Reproducibility and interpretation in tissue Doppler echocardiography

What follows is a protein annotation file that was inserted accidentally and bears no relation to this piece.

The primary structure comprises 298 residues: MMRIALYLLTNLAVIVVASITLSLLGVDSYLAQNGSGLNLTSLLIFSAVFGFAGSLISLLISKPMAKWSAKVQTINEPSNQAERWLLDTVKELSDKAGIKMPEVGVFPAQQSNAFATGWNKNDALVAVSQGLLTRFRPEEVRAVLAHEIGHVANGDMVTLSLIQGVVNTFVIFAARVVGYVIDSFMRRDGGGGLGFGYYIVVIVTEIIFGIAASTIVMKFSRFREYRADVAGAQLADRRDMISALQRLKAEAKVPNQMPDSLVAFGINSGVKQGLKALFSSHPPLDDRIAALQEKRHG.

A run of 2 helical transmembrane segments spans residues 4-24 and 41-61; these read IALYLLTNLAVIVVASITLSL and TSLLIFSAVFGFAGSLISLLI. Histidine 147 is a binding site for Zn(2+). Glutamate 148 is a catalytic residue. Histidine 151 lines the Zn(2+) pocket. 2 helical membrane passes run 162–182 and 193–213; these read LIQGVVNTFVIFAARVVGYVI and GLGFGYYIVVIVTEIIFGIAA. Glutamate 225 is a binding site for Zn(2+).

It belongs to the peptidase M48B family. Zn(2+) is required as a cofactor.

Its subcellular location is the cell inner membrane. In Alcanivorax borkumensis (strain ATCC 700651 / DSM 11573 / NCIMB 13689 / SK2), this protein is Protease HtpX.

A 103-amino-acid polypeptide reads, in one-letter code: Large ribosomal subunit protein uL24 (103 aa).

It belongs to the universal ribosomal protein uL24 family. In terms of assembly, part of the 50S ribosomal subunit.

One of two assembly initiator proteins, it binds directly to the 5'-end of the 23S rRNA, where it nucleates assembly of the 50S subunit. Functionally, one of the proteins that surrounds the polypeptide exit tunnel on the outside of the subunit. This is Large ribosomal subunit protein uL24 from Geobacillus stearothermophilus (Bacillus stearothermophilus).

Abstract: As cardiovascular disease is the single most common cause ofdeath in the western world, and since there is a closeconnection between cardiovascular disease and left ventricular(LV) function, good methods for the assessment of LV functionis highly needed. A widely used tool for the diagnosis of LVdisease is echocardiography, a technique which today faces twodi_culties; the low reproducibility and the subjectiveinterpretation. The present dissertation aims to quantifyreproducibility, to study the factors that influencereproducibility and to provide tools for simplifying theinterpretation of tissue velocities measured by Dopplerultrasound.The reproducibility has been studied by letting twoindependent observers measure tissue Doppler velocities toinvestigate how well their measurements agree. To improvereproducibility an algorithm for the automatic detection ofpre-defined echocardiographic localizations is presented. Oneof the most difficult skills for the sonographer to master,thus leading to reduced reproducibility, is the transducermanipulation. The effect of poor transducer manipulation hasbeen modeled, and we show that even a poorly placed transducermay yield images which are easily mistaken for good, however,when scanning in two orthogonal planes the transducermisplacement is easily detected.Interpretation of the echocardiograms is influenced byseveral parameters. As the tissue velocities are measured byutilizing the Doppler effect, only the velocity componentdirected towards the transducer can be measured, thus thealignment of the heart within the view of the transduceraffects the tissue velocity measurements. The effect of thishas been investigated, and it is demonstrated that since themyocardium primarily has longitudinal motion and thus thevelocity vectors are mainly longitudinal, imaging in the apicalview will give little error in the velocity measurements.Filtering of the tissue velocity signals have becomecommercially available with the hope that it will improvereproducibility and simplify interpretation. One set of lowpass filters has been tested, and it is seen that there is arisk of overdoing the filtering and cause an underestimation oftissue velocity parameters. A similar effect to low passfiltering is seen when using too low sample rate when recordingthe tissue velocities.Finally a new imaging modality, tissue motion imaging, ispresented, where myocardial displacement, velocity, strain andacceleration may be interpreted from one single image, insteadof the situation today where several measurements must beperformed to get an overview of all these parameters.The thesis concludes that reproducibility can be improved bycurve smoothing and that interpretation can be simplified usingadvanced methods of parametric imaging.
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